Intermediate cerebrocerebellar brainstem pathways

Based on the results of the mono-trans-synaptic tracer, there are a number of precerebellar nuclei, both pontine and extra-pontine, that have the potential to act as intermediate nuclei for cerebrocerebellar projections (summarized in Figure 7A; see also Supplementary file 1B). To gain insight into the likelihood that these various precerebellar nuclei act as intermediate sources of mossy fiber input to the lobules identified as having high co-innervation, we performed additional tracing experiments with injections of the retrograde tracer Cholera-toxin-B (CTB) into key vermal regions (lobules IV/V, IV) as well as cerebellar hemispheres (Sim and crus I; Figure 7—figure supplement 1). Additionally, we performed dual injections of CTB into lobule IV/V or crus I and the trans-mono-synaptic AAV1.cre into either M1 or S1, respectively (Figure 7B). Our results show that the majority of retrogradely labeled cells were located in the pons (across all cases: pontine = 6429 cells [73% of total]; extra-pontine = 2378 cells [27% of total]; Figure 7—figure supplement 1). With our dual injections, we also observed some double labeled cells in the pontine nuclei (e.g. Figure 7B), demonstrating direct confirmation that these pontine cells receive cerebrocerebellar disynaptic input. We note that the probability of double labeling was likely low due to the spatially restricted injection sites.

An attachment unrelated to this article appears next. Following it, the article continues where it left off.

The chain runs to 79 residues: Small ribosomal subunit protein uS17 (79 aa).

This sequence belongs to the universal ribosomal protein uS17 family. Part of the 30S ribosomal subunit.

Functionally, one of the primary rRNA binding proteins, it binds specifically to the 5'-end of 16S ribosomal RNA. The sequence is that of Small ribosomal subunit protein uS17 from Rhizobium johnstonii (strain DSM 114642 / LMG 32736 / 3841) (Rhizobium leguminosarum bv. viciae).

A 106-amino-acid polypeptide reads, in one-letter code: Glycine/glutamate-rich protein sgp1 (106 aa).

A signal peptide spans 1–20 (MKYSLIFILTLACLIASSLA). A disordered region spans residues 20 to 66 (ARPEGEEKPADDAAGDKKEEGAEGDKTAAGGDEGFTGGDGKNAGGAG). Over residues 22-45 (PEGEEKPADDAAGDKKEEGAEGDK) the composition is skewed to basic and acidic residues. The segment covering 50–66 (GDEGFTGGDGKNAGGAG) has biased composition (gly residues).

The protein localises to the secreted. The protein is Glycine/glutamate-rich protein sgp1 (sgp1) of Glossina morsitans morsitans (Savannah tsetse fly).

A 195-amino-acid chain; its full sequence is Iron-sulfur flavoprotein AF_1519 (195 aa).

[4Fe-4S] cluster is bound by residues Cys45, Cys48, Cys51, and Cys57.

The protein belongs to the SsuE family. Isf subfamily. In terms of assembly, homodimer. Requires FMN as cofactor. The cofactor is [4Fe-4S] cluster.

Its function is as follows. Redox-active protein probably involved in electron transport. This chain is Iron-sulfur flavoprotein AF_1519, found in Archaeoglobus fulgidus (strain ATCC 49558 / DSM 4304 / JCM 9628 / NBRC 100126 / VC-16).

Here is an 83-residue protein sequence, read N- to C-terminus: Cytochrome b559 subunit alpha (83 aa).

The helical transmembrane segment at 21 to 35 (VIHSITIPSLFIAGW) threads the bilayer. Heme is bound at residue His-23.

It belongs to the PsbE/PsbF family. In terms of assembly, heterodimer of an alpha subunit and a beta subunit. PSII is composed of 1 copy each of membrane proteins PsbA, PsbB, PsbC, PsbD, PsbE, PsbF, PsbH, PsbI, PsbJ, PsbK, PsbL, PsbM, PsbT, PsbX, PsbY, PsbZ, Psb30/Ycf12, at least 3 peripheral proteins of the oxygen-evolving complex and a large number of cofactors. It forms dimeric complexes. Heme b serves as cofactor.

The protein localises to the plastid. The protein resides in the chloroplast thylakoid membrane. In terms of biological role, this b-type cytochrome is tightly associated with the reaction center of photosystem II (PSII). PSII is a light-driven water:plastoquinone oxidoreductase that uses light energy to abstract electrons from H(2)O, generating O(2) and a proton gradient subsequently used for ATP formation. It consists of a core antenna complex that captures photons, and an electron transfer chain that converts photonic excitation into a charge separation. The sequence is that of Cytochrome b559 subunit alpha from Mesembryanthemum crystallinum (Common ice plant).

Figure 7 with 3 supplements see all
Summary of intermediate brainstem nuclei potentially supporting disynaptic cerebrocerebellar pathways.